Gazprom Moving Forward with Power of Siberia 2 Gas Pipeline to China, Signaling Continued Diversification of Gas Export Routes

On May 18, Gazprom CEO Alexei Miller announced that design and survey work had begun on the Power of Siberia 2 pipeline project, which is intended to provide an additional 50 billion cubic meters (bcm) of natural gas per year to the Chinese market. President Putin gave his support to the project in March of this year.  The announcement comes just a few months after the $55 billion Power of Siberia 1 pipeline, rated (eventually) to transport 38 bcm of gas to China, was formally opened in December 2019.

The confirmation of plans to more than double Russia’s land-based gas export capacity to China suggests that Russia is intent on diversifying, to a greater degree, its export markets beyond Europe, where attempts have grown bolder to lessen the strategic leverage that accompanies Russian supplies.  The latest manifestation of this was evident on May 15, when Germany’s energy regulator made the somewhat unexpected announcement that it had declined to exempt the Nord Stream 2 pipeline project from European Union rules that require separate operators for the production, transport, and distribution of gas into member states.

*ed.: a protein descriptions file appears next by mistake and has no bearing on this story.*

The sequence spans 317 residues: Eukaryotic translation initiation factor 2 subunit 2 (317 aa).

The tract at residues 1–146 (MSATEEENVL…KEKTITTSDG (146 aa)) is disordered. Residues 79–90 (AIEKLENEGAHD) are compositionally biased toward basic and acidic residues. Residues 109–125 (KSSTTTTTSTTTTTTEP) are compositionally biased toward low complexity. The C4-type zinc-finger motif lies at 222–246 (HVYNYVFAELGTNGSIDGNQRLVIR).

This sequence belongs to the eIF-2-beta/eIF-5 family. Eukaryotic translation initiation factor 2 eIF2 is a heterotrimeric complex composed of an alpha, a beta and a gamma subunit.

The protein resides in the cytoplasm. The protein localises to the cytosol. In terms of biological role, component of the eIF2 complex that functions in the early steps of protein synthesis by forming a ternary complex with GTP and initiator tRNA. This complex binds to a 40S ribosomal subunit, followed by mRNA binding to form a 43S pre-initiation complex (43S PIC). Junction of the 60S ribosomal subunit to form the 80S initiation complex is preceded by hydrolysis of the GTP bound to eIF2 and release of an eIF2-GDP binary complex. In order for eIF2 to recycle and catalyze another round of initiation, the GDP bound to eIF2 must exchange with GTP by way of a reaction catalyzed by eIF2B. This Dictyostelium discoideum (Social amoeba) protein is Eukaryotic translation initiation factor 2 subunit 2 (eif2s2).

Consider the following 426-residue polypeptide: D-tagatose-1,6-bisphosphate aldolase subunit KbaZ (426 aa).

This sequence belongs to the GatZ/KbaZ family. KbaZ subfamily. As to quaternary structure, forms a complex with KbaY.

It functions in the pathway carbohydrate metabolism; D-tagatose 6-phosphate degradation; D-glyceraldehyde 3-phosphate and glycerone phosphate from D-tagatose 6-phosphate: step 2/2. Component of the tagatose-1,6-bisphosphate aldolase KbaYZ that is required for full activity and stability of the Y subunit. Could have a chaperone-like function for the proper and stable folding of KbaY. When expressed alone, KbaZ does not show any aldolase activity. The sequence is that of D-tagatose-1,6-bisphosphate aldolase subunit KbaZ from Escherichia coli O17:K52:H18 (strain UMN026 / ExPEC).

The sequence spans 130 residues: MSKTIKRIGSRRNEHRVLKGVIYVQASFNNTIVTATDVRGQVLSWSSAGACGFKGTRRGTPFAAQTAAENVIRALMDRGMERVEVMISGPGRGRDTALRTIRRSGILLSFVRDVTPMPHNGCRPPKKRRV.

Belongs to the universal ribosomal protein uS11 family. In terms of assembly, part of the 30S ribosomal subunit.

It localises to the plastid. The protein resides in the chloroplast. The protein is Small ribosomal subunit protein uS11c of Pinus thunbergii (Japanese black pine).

It is in this context that Gazprom, already burdened by large levels of investment spending in recent years, is choosing to embark on another large-scale energy project that, Moscow hopes, will strengthen the hand of Russian negotiators in their interactions with European and Asian customers (notably China).

Gazprom’s decision also reveals an awareness that it will likely be some time before reliable large-volume transportation of liquefied natural gas (LNG) can be delivered to market via the Northern Sea Route, even as premature melting is currently allowing an LNG carrier (with icebreaker escort) to make the earliest-ever passage from Yamal LNG to China.  At present, Yamal LNG operator Novatek has 15 LNG carriers in operation, with plans to acquire up to 42 additional vessels in the future.

Ultimately, doubling down on pipeline construction to China serves multiple Russian strategic objectives, including improvements the project might bring to domestic energy distribution, alongside an improved ability to compete with Central Asian states for the Chinese market and, as noted, improving its leverage in its negotiations with Europe, its dominant export market.